Portland protests get nastier

Saturday night's episode of the reality show known as The Portland Protests was every bit as action-packed as Friday night's. But the end of the show, the violent part, was a lot uglier than the denouement of the night before.

Let's start with the local color at the early evening demonstration. Actually, there were multiple locations for the preliminaries on Saturday. A crowd estimated at close to 3,000 was in the usual spot across from the downtown courthouses, but a couple of other events were going on in other parts of town. In particular, a group of many hundreds of younger people was at Alberta Park in northeast Portland, and from there they marched on Killingsworth Street and MLK Boulevard to the North Police Precinct, where they shouted insults at some Portland cops in riot gear for about a half hour.

Meanwhile, downtown, the early scene was merry once again. A trombone guy joined the trumpet guy from Friday. The trombone was purple, and at one point the player played "The Star-Spangled Banner" over by the security fence surrounding the embattled federal courthouse.

Elsewhere in the downtown crowd was the politically active llama that shows up to support progressive causes. This is Portland, and so no, I am not making this up.

The bubble machine was back, with a semi-permanent location slightly above what would surely be the fray later on.

One interesting development last night was that a large segment of the downtown protester group broke off and walked a few blocks to picket the Marriott hotel, which is rumored to be housing some of the shock troops in their off-duty hours. It seemed like an odd time to go down there, since all of the troops were presently holed up in the federal courthouse. Serenading them at about 8 a.m. would seem more effective. But anyway, the hosts at the Marriott couldn't have been too happy, and I guess that was point enough for the protesters to make for now.

There wasn't as much great footage to be watched on Twitter as there was on Friday, in part because the journalists, like the demonstrators, were split into the two locations. I followed the northeast crowd (virtually) as it made its way toward downtown, but that is one heck of a long march, and the nightly craziness at the courthouse security fence did not wait for these reinforcements to arrive.

Oh, poor Fencie, the Federal Fence. It had been fortified pretty stoutly yesterday afternoon by the federal occupiers, so that it was stronger than ever before. But the demonstrators weren't fazed. First they placed a lovely floral arrangement on it, braiding a variety of flowers through the chain links – lovely, that is, except for the fact that the flowers spelled out "Fuck the Feds." Elsewhere along the length of the barrier, someone had filled a stretch of the spaces in the fence with insulation caulking, so that the federal troops would no longer be able to see out.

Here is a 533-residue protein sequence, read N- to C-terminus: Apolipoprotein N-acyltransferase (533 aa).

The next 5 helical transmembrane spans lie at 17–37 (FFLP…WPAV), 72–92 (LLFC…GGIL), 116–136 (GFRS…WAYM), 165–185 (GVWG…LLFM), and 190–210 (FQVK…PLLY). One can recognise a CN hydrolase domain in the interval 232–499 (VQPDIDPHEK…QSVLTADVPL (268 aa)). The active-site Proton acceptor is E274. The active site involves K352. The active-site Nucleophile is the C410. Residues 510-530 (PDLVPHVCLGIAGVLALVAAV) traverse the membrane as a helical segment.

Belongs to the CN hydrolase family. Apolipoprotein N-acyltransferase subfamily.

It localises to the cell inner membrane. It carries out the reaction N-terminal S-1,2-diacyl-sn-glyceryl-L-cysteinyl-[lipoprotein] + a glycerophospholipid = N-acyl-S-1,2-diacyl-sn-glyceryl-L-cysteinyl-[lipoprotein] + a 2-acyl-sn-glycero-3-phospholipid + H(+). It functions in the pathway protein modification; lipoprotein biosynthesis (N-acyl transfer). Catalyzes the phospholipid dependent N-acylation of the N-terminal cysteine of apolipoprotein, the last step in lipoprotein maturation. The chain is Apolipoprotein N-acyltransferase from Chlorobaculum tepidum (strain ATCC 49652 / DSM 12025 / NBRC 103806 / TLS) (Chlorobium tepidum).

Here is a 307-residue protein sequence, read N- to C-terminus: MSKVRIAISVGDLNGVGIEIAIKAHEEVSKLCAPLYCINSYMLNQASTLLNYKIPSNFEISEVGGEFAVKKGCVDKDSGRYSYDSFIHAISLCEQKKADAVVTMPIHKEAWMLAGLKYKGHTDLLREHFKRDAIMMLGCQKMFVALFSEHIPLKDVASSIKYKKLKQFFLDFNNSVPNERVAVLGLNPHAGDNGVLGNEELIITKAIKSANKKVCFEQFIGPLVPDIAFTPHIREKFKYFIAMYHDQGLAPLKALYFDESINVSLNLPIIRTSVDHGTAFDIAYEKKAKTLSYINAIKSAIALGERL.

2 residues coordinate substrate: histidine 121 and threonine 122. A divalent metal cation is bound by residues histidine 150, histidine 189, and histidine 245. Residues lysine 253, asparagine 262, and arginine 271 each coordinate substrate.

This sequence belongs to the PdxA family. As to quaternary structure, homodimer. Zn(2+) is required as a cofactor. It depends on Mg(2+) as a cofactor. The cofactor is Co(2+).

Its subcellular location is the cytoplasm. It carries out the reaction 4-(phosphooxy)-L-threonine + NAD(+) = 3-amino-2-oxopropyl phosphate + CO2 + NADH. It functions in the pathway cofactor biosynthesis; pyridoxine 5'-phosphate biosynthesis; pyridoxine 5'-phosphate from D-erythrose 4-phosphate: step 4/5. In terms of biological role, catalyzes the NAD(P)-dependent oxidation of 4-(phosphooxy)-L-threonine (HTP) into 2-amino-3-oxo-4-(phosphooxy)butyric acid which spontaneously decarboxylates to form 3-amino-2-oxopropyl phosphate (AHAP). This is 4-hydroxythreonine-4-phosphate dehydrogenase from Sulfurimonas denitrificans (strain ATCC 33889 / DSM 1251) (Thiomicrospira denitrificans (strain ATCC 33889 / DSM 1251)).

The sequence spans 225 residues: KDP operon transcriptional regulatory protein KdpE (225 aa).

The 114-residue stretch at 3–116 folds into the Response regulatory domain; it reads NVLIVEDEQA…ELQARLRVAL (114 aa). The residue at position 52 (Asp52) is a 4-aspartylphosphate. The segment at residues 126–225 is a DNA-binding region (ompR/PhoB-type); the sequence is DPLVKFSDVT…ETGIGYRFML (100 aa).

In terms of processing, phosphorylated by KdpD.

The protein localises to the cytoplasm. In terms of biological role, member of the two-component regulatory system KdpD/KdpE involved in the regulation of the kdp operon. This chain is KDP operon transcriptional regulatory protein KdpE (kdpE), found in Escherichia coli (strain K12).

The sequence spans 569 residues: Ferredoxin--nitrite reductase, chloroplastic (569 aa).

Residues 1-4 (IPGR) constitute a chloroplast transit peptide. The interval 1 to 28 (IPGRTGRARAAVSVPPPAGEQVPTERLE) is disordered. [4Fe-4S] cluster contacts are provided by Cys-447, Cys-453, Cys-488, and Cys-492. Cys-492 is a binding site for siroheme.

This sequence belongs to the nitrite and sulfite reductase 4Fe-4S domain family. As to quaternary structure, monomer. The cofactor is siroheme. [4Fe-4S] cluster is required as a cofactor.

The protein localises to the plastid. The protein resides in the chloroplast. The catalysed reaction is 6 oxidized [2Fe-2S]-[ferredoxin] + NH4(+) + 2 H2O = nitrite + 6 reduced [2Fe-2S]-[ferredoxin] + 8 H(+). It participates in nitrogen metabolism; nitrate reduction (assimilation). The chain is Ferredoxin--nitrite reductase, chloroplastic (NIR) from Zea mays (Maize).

As it was growing dark, a few of the dudes who abuse Fencie every night wielded grinders and started trying to bust through it that way. Eventually, they did manage to cut a hole big enough for one goofy protester to jump through and do a little superior dance. Later on, despite the fortification, sections of the fence finally fell as the demonstrators pounded it relentlessly and pulled at it with ropes.

When the current troubles are all over, I hope they sell pieces of Fencie as memorabilia, like they did with the Berlin Wall. It's now a part of Portland history that will not soon be forgotten, however the story winds up. I'm sure before long someone is going to hold a wedding just outside that fence, with everybody wearing gas masks.

The Burning Man vibe was rolling along pretty strong when "dodgeball time" came, just before 11. The federales made their first appearance outside the courthouse, and they stood there, inside Fencie, who was still okay at that point, for about 15 minutes. Then the feds initiated their signature tear gas and munitions extravaganza, which was as heavy as ever. They shot gas, rubber bullets, and pepper balls at the raging crowd for just about an hour, with the protesters hurling the tear gas canisters back over the fence and winging their own projectiles, including big fireworks, at the boys in their camouflage. The leafblower brigade did their thing.

A few people in the crowd were pointing lasers at the feds, trying to damage their eyesight, I guess. You hate to see that. Like I say, it's getting nastier.

At one point, and I didn't see exactly how it happened, somebody threw a big quantity of pink paint over the fence, and some of the feds were hit with it. Right about then, the troops walked back into the courthouse, and nobody saw hardly any of them for more than an hour. For a while, there was somebody in an upper-floor courthouse window, and one protester was trying to hit him or her with a Roman candle.

During that hour, the northeast youth marchers arrived, and since they had walked all that way (including a leg through the Rose Quarter), they weren't going home then, even though the atmosphere was already tear-gassy. And so when the second wave of stormtrooping came, at 1:00, there were more people around than I have ever seen down there at that time of night.

The crowd's size may be why the feds made their second surge so intense and horrible. They decided to shoot tear gas from the roof of the courthouse – a first – and they aimed into the middle of the crowd, not at the people at the fence. This meant that the gas landed where pretty much ordinary people were milling about, people who by no stretch of the imagination were touching any federal property. It was a lot of gas, even by the troops' amateur standards, and many people tasted it for the first time, I'm sure. People were rushing around blinded by the stuff. Then, for the element of surprise, instead of coming out on the usual Third Avenue side, the feds came out the back door, on Second, and stormed up the side streets pushing west.